Why it's doneBy Mayo Clinic staff
A fetal ultrasound can be done at any point during pregnancy. Your health care provider might use a fetal ultrasound to:
- Confirm the pregnancy and its location. Some embryos develop in the fallopian tube instead of in the uterus. A fetal ultrasound can help your health care provider detect a tubal (ectopic) pregnancy.
- Determine your baby's gestational age. Knowing the baby's age can help your health care provider determine your due date and track various milestones throughout your pregnancy.
- Confirm the number of babies. If your health care provider suspects a multiple pregnancy, an ultrasound might be done to confirm the number of babies.
- Evaluate your baby's growth. Your health care provider can use ultrasound to determine whether your baby is growing at a normal rate. Ultrasound can be used to monitor your baby's movement, breathing and heart rate as well.
- Study the placenta and amniotic fluid levels. The placenta provides your baby with vital nutrients and oxygen-rich blood. Too much or too little amniotic fluid — the fluid that surrounds the baby in the uterus during pregnancy — or complications with the placenta need special attention.
- Identify birth defects. An ultrasound can help your health care provider detect various birth defects.
- Investigate signs or symptoms. If you're bleeding or having other complications, an ultrasound might help your health care provider determine the cause.
- Perform other prenatal tests. Your health care provider might use ultrasound to guide needle placement during certain prenatal tests, such as amniocentesis or chorionic villus sampling.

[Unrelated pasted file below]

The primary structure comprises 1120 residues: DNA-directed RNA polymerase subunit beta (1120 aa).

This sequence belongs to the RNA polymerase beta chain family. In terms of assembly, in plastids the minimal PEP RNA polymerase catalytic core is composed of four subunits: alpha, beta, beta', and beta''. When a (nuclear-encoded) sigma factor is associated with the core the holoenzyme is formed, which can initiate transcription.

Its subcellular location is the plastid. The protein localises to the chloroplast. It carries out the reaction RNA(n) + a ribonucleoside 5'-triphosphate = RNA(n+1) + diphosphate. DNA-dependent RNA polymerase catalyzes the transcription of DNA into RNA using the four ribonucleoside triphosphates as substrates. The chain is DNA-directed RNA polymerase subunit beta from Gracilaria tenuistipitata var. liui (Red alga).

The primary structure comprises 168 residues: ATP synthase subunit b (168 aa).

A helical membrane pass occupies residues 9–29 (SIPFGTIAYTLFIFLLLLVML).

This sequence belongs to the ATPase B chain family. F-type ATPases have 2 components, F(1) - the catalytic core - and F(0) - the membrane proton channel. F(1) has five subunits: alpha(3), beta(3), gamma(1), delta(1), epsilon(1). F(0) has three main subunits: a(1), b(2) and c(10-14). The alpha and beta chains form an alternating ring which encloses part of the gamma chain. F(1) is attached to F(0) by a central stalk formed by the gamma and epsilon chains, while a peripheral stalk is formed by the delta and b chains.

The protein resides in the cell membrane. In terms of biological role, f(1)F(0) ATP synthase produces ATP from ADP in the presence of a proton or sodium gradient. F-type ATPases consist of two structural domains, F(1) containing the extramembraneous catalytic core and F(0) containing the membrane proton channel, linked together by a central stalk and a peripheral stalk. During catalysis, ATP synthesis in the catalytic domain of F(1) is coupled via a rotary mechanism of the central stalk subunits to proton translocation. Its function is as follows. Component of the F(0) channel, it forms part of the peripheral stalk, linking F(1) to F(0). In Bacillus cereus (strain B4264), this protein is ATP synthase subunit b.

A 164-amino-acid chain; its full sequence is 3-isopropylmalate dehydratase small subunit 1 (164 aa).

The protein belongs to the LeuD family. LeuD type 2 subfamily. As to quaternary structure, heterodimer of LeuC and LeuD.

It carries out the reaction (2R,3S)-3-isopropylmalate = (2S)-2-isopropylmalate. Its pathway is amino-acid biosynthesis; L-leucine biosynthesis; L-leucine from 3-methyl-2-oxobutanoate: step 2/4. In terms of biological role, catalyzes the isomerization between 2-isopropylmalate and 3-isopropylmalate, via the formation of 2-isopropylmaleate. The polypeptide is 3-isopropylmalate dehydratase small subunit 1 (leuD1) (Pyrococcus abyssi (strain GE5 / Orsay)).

- Determine fetal position before delivery. A C-section might be needed if the baby is in an abnormal position.
Fetal ultrasound isn't recommended simply to determine a baby's sex — but it might be a bonus for curious parents when an ultrasound is done for medical reasons. Similarly, fetal ultrasound isn't recommended solely for the purpose of producing keepsake videos or pictures.
If your health care provider doesn't suggest a fetal ultrasound but you'd like the reassurance the exam can provide, share your wishes as you work together to determine what's best for you and your baby.
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- Avoid fetal "keepsake" images, heartbeat monitors. U.S. Food and Drug Administration. http://www.fda.gov/ForConsumers/ConsumerUpdates/ucm095508.htm. Accessed Aug. 1, 2012.
- Frequently asked questions. Pregnancy FAQ155. Ectopic pregnancy. American College of Obstetrics and Gynecology. http://www.acog.org/~/media/For%20Patients/faq155.pdf?dmc=1&ts=20120801T1519144261. Accessed Aug. 1, 2012.
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